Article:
It was the ugliest opening weekend for the Seawolf hockey program in nearly 30 years. After being dismantled 6-0 by Minnesota on Friday, UAA took another punch to the chin, this time by Alaska Fairbanks in a 4-1 loss. The Seawolves were outscored by nine goals over the weekend, the largest differential after the first two games of the season since 1988.
“We are not playing hockey the way we need to play hockey.” the disgruntled head coach said after the game. “We do not understand hard work, so I am going to show them what hard work is.”
Many UAA students gathered in the parking lot prior to the game to tailgate, make signs to support their classmates, and paint their bodies green and gold. These fanatics were part of the 3,223 people in the crowd that attended the in-state rivalry, but all the cheering in the world could not uplift the crumbling Seawolves.
“We definitely need to look ourselves in the mirror individually.” winger Jeremiah Luedtke said after the loss.
The Nanooks set the tone of the game early when defenseman Justin Woods rifled a shot near the blue line during a power play to get on the board first. Shortly after, UAA was blessed with a 5 on 3 situation for 1:14, but the Nanooks did not break a sweat killing the penalty minutes. In fact, just 17 seconds after returning to full strength, UAF forward Tayler Munson buried a rebound to push their advantage to 2-0 early in the contest. Searching for their rhythm, UAA continued to be backed into their defensive zone. The constant pressure on the goaltender ultimately led to the Nanooks’ third goal of the first period when sophomore Ryker Leer punched the puck in with 16 seconds left from close range.
The Seawolves’ plan was to be patient early and let the game come to them. Head coach Matt Thomas said nerves were apparent in Friday night’s game, so UAA wanted to come into Saturday under control and poised. However, this may have suppressed some aggression and sense of urgency from the Seawolves, as they were outshot, outhustled, and outmanned from the drop of the puck until the final horn.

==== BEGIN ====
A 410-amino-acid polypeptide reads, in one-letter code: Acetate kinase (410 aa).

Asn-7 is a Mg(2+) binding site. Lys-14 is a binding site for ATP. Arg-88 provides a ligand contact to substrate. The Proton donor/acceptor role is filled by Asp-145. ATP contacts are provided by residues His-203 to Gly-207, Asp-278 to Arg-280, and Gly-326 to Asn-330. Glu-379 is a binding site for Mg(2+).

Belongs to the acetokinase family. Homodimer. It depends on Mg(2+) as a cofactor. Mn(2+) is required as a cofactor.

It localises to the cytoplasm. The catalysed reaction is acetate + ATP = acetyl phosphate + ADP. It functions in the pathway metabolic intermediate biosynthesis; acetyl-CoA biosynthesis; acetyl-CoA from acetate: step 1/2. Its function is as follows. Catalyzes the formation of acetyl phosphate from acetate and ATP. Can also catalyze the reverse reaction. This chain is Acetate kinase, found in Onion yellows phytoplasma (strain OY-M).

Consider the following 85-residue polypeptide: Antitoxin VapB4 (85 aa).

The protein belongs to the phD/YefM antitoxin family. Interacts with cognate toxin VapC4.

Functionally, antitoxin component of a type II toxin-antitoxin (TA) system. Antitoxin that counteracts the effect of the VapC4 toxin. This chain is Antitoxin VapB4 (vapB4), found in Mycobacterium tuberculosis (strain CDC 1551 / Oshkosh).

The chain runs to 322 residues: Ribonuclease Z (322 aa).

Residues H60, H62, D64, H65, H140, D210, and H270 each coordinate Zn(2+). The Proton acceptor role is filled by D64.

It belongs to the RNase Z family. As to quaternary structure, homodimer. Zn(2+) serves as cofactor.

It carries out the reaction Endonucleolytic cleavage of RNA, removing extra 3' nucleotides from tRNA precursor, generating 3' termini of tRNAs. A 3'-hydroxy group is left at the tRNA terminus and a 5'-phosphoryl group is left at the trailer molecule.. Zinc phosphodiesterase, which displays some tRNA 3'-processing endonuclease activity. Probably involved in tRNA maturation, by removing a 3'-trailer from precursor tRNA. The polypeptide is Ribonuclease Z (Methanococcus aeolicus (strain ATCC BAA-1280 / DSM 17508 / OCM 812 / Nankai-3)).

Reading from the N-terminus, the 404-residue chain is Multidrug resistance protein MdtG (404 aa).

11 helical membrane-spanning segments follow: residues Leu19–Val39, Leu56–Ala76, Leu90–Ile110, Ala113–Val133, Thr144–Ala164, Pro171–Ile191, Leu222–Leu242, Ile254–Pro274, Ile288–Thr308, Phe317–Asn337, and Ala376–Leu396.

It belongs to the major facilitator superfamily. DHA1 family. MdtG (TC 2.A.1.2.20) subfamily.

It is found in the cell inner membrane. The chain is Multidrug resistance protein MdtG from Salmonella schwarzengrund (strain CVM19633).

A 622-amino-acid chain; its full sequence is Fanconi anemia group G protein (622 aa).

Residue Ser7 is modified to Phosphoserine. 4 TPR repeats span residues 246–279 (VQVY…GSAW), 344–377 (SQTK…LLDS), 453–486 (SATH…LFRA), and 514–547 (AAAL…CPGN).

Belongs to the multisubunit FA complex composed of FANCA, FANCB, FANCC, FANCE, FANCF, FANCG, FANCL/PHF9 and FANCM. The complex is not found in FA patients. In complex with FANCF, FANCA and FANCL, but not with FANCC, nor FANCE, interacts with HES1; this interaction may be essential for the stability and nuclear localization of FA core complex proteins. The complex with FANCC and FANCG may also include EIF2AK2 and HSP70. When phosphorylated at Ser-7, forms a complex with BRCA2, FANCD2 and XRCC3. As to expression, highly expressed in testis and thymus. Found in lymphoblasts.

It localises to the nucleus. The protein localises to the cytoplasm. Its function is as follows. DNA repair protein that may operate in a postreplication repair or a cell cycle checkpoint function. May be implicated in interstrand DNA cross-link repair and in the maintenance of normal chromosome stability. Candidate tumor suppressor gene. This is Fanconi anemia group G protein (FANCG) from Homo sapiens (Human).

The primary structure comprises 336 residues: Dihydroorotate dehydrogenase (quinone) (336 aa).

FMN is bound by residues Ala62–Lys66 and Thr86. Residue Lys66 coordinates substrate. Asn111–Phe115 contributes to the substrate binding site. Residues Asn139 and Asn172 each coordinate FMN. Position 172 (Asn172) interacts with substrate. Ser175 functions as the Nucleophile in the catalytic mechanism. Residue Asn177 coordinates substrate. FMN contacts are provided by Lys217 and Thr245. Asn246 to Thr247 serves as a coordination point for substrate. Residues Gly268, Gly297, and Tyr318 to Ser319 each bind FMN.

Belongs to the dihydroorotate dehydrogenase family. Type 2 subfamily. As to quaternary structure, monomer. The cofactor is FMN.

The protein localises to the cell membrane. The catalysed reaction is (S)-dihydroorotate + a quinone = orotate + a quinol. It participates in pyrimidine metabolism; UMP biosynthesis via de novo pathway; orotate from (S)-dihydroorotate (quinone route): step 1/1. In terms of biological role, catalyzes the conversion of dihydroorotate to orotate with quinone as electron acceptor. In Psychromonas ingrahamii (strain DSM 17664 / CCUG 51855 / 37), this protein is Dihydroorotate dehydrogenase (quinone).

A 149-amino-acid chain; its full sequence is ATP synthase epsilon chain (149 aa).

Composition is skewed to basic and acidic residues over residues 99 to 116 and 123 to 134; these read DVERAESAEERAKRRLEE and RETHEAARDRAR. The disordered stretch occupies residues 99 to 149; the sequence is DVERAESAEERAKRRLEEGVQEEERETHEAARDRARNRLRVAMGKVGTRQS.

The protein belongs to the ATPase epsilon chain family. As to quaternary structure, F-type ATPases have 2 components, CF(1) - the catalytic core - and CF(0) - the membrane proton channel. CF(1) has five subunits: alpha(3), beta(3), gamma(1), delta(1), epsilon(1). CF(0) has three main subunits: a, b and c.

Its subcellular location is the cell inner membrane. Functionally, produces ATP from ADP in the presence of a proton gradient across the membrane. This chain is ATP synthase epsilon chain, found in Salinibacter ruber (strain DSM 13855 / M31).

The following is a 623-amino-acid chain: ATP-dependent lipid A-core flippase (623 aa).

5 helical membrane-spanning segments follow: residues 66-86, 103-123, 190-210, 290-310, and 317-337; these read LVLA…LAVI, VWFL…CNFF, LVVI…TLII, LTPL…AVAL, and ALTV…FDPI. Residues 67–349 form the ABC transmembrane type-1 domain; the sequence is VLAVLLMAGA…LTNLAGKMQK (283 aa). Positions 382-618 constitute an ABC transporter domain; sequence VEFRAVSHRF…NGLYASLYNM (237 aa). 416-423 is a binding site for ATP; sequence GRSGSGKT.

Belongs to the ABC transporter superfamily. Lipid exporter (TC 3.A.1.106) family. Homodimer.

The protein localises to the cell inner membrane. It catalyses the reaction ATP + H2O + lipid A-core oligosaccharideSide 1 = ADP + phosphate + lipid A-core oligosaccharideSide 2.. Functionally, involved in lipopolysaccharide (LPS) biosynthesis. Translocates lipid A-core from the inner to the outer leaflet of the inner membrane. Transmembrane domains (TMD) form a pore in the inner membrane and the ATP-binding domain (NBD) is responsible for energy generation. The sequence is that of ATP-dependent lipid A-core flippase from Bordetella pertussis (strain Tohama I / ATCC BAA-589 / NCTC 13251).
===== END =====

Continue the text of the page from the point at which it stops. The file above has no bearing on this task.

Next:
“We lost, I’d say, 80 percent of the 1 on 1 battles,” Thomas said. “You cannot score goals or win hockey games when you do that.”
UAA had five penalties, 10 minutes in the penalty box, were outshot 13 to 3, and losing 3-0 after 20 minutes. This was not the way UAA wanted to come out of the gates against their biggest rival. It was not a matter of not being able to catch a break either. After pace slowed down in the second period, the Seawolves found themselves in another 5 on 3 situation but came away empty yet again. For over two minutes throughout the game, UAA had five players on the ice while the Nooks were battling with just three, and the Seawolves still could not find the back of the net. After two periods of play, UAA had played cumulatively played 100 minutes of the season without scoring a single goal.
Thomas acknowledged that the team is out of shape, and Luedtke mentioned the size of the rink may play a factor. The Seawolves practice at the Wells Fargo Sports Complex on the University’s campus, but play their games on the bigger, Olympic-sized rink at the Sullivan Arena. There is much more space for teams to operate, which has led to an abundance of open looks at the net for the opponents, ten of which looks resulting in them celebrating.
The Nanooks continued their domination into the third period, notching another goal within just two minutes. Despite a sloppy, distasteful first 55 minutes of the game, the Seawolves did not want to send the fans home without having them see at least one goal the entire weekend. Junior Jarrett Brown stuffed in a garbage time goal with just under five minutes left to play to sound the horn for the first time this season.
Other than Brown breaking their scoreless streak, it takes some reaching to find some positives for the Seawolves after the first weekend of the season. Luckily, neither of these match-ups were conference games, and there is still plenty of time to address key issues. Next weekend the UAA hockey team heads up north to Fairbanks to contend in the Brice Alaska Gold Rush tournament where they will square off against Nebraska Omaha and Canisius.